Paracas, Ica (2019)
Paracas is a very special place on the desert coast of Peru 300km south of Lima. Paracas in the Quechua language means rain of sand (para: rain, and aco: sand), because in this territory where it never rains, there are frequent episodes of strong winds loaded with sand that define the character of the place. Paracas is also a culture that flourished 3,000 years ago there. Celebrated are their sophisticated textiles which were used layer upon layer to protect the mummified bodies from the hostile desert climate inside large rectangular underground chambers.
The Huarango house is precisely protected from paracas winds through layers. On the outer perimeter, a palisade wraps around the house and slows down the wind. Then further inside, a following perimeter of travertine and glass allows to close the interior completely. In the interstice, protected outdoor spaces such as patios, swimming pools, accesses and terraces are generated.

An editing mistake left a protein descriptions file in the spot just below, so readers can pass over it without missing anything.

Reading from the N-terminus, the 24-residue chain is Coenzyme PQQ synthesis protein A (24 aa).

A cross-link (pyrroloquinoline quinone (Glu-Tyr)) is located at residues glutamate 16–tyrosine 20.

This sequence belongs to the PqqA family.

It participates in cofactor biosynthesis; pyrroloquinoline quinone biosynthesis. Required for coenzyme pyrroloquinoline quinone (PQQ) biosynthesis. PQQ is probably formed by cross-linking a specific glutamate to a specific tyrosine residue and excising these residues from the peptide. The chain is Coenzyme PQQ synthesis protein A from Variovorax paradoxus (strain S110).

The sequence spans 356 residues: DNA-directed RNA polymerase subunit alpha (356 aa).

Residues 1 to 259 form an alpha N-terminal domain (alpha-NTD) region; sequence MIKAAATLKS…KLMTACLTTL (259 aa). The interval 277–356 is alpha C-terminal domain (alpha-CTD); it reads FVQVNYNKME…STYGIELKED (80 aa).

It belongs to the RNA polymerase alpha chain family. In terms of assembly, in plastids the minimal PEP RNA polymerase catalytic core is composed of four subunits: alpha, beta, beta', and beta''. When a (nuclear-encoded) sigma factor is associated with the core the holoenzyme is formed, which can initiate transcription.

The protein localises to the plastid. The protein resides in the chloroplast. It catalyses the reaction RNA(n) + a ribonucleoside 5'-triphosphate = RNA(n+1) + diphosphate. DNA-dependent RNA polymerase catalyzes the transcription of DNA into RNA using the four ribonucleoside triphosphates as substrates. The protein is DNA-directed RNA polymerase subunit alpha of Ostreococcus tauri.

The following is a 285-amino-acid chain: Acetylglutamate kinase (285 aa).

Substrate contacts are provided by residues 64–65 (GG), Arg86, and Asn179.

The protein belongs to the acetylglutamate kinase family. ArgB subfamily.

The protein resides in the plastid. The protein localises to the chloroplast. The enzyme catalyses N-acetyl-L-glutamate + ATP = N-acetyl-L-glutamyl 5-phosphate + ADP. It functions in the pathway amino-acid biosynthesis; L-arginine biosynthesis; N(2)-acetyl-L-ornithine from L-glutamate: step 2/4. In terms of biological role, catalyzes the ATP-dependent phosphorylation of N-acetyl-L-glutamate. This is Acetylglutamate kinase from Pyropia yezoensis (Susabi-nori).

The great solar incidence and absence of rain determines that the roof is only sufficiently opaque as the crown of a huarango tree: "THE HUARANGO TAKES FIRE FROM THE SUN" wrote José María Arguedas. The roof is then a large shade that covers the entire ground and "paints" the house with shadows that move throughout the day with the sun.
DESIGN TEAM: César Becerra, Fernando Puente Arnao, Manuel de Rivero with Gabriel Vergara, Favio Chumpitaz, Guiseli Huaripuma, Milagros Ingunza.
SURFACE: 294 m2 (plot), 263 m2 (built)
LOCATION: Paracas, Ica, Perú
PHOTOGRAPHY: Cristóbal Palma